Hungarian data authority issues fine over customer satisfaction surveys

Hungary

In its resolution NAIH-2857/2021 of 27 October 2021, Hungary’s Data Protection Authority (NAIH) examined a customer satisfaction survey performed by a car dealership and car importer, uncovered violations and fined the importer HUF 5 million (EUR 13,600).

The following complaint prompted the investigation: the complainant, who approached NAIH, had provided its email address to the dealership that serviced his car. The complainant then received an unsolicited e-mail from the importer requesting that a customer satisfaction survey be completed. The individual then received a reminder due to a lack of response.

An important takeaway from the decision is that it is not unlawful to send customer satisfaction surveys solely on the basis of a "legitimate interest" as defined in Article 6 (1) (f) GDPR, but it is important to provide transparent information to the potential recipients, which makes clear their right to object (i.e. opt-out) in advance.

Shortcomings identified by the NAIH?

  • Lack of adequate privacy information. The car importer company processed the potential recipient's email address, home address, telephone number, and vehicle technical identification without providing adequate data privacy information in advance.

  • Invalidity of the legal basis for the customer satisfaction survey. The legal basis for sending the survey was the company's legitimate interest in verifying, as the sole importer of this type of vehicle in Hungary, that the Hungarian dealership and service partners meet the required quality requirements. However, because the potential recipient was not adequately informed of his privacy rights, he could not reasonably have foreseen being sent the customer satisfaction survey email and hence did not have the opportunity to opt-out from such emails in advance.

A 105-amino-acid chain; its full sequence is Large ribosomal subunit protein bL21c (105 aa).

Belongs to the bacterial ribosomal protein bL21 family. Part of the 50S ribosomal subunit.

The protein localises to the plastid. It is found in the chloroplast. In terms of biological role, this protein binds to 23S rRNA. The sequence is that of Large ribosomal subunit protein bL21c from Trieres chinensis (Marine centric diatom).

• Breach of the data minimisation principle. The main purpose of the customer satisfaction survey was statistical and trend measurement. According to the NAIH, however, much of the information requested in the survey (e.g. the recipient's name, home address, telephone number, age and gender) was not necessary for this purpose.

What must companies measuring customer satisfaction pay attention to?

In light of the above NAIH findings, companies must:

  • Review and document the expectations of the potential recipients of a customer satisfaction survey in the related legitimate interest assessment test (LIA) – in particular, companies should review whether there is a direct customer-seller or another type of relationship between the potential recipient and the sender.

  • Verify and document in the LIA data minimisation related to the customer satisfaction survey. A company should process only the personal data necessary for the survey.

  • Provide increased information at the end of customer satisfaction survey emails. This information should include the identity of the sender as data controller, the legal basis under the GDPR for sending the email, the data source of the recipient’s information and a link to the sender’s detailed privacy notice. The information can also include the opt-out link.

  • Providing adequate privacy notice and ensuring the right of the recipients of the customer satisfaction survey to object to data processing. Companies must verify that their privacy notice on the customer satisfaction survey is available for the potential recipients, contains the mandatory elements required by Articles 13 and 14 of the GDPR, and ensures that the potential recipient can object to the receipt of the relevant emails (i.e. opt-out) in advance.

For more information on this ruling and data protection laws in Hungary, contact your CMS client partner or local CMS experts.